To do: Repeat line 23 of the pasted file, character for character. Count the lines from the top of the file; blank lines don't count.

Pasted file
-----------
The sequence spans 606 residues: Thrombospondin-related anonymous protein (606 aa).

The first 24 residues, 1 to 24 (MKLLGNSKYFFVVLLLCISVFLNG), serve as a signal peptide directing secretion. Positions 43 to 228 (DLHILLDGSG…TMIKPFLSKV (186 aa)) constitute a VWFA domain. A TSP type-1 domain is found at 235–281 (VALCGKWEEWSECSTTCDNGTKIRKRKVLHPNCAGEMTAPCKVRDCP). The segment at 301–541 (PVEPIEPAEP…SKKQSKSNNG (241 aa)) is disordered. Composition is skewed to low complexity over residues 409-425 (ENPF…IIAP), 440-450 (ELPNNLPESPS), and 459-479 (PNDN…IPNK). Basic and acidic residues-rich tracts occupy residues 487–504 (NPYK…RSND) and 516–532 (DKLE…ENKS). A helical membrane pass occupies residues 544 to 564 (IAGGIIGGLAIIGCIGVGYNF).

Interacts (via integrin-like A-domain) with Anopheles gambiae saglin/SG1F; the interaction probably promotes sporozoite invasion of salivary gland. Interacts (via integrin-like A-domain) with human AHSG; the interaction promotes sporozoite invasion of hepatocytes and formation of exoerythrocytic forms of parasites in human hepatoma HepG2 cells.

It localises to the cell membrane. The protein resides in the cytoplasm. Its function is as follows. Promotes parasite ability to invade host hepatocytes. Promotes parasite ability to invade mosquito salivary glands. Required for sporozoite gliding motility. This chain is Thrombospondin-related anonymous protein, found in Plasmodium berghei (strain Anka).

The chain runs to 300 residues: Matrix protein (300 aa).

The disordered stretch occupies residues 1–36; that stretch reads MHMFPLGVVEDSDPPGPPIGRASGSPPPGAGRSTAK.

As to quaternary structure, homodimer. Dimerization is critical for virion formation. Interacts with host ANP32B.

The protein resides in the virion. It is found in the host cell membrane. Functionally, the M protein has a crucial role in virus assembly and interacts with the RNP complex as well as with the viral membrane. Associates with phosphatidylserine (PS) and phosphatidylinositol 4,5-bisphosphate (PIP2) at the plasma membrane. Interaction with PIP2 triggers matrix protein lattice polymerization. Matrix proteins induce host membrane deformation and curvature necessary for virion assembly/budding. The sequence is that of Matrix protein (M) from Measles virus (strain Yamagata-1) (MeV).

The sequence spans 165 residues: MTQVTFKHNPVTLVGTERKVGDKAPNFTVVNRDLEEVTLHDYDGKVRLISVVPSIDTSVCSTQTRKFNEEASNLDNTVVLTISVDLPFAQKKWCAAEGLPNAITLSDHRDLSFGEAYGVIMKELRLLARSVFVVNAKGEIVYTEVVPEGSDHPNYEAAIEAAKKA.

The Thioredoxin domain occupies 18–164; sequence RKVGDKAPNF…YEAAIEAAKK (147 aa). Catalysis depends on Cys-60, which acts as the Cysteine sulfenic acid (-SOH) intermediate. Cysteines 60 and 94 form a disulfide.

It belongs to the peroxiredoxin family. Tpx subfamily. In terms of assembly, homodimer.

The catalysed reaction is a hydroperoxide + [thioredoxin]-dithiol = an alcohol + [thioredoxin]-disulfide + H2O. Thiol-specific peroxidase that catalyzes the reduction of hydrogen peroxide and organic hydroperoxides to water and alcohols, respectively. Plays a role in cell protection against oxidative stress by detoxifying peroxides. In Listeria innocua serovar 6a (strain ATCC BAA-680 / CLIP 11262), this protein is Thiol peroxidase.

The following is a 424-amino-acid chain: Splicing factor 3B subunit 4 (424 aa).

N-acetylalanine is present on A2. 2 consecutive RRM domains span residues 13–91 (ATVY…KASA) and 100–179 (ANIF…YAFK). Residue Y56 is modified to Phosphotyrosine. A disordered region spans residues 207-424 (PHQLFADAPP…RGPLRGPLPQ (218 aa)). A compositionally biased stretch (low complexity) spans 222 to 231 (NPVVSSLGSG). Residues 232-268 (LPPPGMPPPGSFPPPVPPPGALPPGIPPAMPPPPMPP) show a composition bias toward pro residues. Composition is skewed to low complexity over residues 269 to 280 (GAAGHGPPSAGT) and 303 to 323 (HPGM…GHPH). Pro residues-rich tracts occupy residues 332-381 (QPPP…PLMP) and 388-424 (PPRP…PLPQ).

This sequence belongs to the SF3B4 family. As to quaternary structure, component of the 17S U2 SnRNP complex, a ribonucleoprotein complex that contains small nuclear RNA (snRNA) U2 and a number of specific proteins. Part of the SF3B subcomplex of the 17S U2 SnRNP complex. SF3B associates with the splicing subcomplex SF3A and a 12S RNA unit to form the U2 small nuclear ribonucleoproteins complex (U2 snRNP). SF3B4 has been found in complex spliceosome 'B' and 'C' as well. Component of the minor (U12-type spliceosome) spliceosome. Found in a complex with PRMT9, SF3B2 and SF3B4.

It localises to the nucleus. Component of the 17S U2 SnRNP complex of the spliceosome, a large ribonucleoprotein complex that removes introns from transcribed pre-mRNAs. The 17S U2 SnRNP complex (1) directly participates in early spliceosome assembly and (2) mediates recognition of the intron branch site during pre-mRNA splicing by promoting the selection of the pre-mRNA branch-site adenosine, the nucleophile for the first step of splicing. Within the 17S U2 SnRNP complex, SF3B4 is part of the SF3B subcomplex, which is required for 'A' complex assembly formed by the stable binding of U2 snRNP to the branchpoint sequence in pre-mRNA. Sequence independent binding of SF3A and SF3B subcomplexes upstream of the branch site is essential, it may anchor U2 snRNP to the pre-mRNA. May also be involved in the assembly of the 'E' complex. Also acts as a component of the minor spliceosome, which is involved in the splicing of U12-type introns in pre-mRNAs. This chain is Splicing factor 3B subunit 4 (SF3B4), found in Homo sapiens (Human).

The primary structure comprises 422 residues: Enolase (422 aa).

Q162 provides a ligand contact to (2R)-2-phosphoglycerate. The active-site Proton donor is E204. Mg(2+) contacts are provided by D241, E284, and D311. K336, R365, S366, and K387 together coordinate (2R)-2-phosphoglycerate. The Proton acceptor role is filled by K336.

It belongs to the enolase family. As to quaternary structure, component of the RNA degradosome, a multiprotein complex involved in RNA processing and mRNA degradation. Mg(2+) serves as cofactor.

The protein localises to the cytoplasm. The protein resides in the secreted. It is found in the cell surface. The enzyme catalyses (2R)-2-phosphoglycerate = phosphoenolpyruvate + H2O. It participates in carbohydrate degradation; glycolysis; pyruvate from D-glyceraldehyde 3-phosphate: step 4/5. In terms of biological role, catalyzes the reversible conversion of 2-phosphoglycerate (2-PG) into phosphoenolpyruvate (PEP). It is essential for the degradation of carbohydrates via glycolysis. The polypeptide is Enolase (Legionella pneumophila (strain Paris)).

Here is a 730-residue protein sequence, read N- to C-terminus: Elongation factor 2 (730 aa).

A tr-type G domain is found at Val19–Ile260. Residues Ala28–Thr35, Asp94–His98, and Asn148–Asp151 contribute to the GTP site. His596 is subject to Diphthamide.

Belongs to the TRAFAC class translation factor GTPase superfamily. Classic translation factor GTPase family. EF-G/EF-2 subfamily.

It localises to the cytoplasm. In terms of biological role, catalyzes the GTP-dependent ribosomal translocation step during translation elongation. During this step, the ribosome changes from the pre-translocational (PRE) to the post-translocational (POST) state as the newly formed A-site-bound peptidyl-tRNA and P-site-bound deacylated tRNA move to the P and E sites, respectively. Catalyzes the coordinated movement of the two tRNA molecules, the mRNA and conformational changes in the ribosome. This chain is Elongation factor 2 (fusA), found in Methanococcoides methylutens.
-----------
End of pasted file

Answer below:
Belongs to the TRAFAC class translation factor GTPase superfamily. Classic translation factor GTPase family. EF-G/EF-2 subfamily.